Here's something interesting: there are eight players in the current top 16 who were there ten years ago with three of them (Ken Doherty, Mark Williams and Steve Davis) struggling to stay in.
Of the remaining eight, two (Alain Robidoux and Darren Morgan) have retired.
The other six are Nigel Bond, John Parrott, Alan McManus, Tony Drago, James Wattana and Anthony Hamilton.
Bond is still flogging on, as he proved by qualifying for the final stages of the China Open today, and Hamilton, though suffering from patchy form, was a Crucible quarter-finalist for the fourth time last year.
However, it appears to be close to the end for McManus, Wattana, Drago and Parrott.
None of them qualified for Beijing, although McManus and Parrott could still reach the Crucible.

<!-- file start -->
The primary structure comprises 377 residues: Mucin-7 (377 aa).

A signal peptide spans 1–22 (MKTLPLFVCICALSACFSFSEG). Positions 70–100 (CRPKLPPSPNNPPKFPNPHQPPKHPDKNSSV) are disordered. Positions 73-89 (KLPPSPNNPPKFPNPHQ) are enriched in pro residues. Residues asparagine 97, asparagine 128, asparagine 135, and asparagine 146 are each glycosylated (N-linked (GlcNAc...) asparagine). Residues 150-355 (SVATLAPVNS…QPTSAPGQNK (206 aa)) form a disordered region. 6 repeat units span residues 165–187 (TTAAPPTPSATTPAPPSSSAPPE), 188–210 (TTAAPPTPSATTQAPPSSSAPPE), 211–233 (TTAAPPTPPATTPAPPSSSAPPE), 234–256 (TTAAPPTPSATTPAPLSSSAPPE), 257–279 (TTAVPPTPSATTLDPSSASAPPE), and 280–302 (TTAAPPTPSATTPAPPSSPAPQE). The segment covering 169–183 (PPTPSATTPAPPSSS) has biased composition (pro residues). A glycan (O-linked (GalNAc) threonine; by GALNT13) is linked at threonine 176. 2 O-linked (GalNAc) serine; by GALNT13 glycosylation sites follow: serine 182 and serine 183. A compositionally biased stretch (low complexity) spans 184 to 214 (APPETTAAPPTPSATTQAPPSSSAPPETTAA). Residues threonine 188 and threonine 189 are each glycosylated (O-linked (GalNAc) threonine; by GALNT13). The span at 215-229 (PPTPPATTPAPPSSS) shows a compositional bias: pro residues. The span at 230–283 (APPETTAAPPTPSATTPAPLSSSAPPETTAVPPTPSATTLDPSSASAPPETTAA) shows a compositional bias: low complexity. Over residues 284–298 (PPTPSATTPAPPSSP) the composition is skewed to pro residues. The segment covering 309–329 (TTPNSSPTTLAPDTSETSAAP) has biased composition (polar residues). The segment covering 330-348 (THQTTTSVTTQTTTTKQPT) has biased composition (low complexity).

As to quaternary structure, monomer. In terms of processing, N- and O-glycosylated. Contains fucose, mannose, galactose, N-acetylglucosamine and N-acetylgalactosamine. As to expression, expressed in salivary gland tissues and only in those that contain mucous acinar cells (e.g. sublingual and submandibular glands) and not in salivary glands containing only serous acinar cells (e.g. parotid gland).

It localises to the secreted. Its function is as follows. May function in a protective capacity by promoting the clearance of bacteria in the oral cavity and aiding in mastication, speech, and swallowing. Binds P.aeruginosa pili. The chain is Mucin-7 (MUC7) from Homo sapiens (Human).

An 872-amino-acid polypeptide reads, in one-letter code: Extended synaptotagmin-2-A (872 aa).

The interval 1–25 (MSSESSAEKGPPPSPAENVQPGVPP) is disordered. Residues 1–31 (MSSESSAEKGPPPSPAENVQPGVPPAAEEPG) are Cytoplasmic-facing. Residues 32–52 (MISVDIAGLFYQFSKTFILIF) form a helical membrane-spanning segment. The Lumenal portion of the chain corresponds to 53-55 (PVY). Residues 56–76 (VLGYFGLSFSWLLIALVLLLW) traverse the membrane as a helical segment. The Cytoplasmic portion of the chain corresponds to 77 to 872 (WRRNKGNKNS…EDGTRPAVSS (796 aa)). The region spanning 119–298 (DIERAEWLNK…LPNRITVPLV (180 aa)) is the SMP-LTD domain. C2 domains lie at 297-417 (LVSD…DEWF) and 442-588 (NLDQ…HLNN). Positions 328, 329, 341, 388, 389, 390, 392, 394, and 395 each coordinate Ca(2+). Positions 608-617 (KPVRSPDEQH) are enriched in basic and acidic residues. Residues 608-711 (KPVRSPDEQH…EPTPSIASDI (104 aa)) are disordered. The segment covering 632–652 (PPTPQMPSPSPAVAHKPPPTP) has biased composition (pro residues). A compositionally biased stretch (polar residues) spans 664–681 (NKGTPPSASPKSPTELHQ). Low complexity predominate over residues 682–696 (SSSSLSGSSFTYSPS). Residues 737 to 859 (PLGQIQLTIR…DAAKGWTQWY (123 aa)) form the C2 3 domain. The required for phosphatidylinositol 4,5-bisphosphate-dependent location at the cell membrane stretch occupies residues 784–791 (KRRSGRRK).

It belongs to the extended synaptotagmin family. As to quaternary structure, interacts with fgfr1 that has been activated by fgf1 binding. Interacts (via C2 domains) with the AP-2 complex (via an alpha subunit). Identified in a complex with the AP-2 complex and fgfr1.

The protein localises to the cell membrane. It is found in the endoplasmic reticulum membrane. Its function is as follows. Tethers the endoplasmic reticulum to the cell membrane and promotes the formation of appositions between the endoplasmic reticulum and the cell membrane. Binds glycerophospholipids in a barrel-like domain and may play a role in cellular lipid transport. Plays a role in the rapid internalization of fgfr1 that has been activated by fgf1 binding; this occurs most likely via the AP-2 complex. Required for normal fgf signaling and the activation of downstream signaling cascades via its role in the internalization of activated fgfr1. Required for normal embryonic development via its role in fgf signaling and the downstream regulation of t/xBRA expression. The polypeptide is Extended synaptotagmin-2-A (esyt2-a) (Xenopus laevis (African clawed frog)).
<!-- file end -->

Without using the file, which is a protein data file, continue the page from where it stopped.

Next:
No career lasts forever. Many players can go on long past their best but once they end up in the qualifying scramble it is very hard to produce consistently good form.
The conditions are a world away from the TV arena and tend to remind former greats that their best days are behind them. Jimmy White has found it almost impossible to handle.
Parrott does not need to keep playing. He has a successful media career and is not under pressure to get results.
Perhaps this is why his decline is not as sharp as, say, White's. JP plays because he enjoys competing, and though he obviously prefers to win it isn't a must.
It may be sad to see great names of the past struggling but giving up is a very difficult thing to do when snooker has been your life.
And there's always the nagging thought that, maybe, the golden form will return.
Remember Doug Mountjoy in 1988? He was thought to be finished but won two ranking titles in succession.
Marco Fu, Dominic Dale and Fergal O'Brien have all turned the clock back this season so, for McManus, Wattana and co, there's renewed hope of a revival however unlikely it may seem.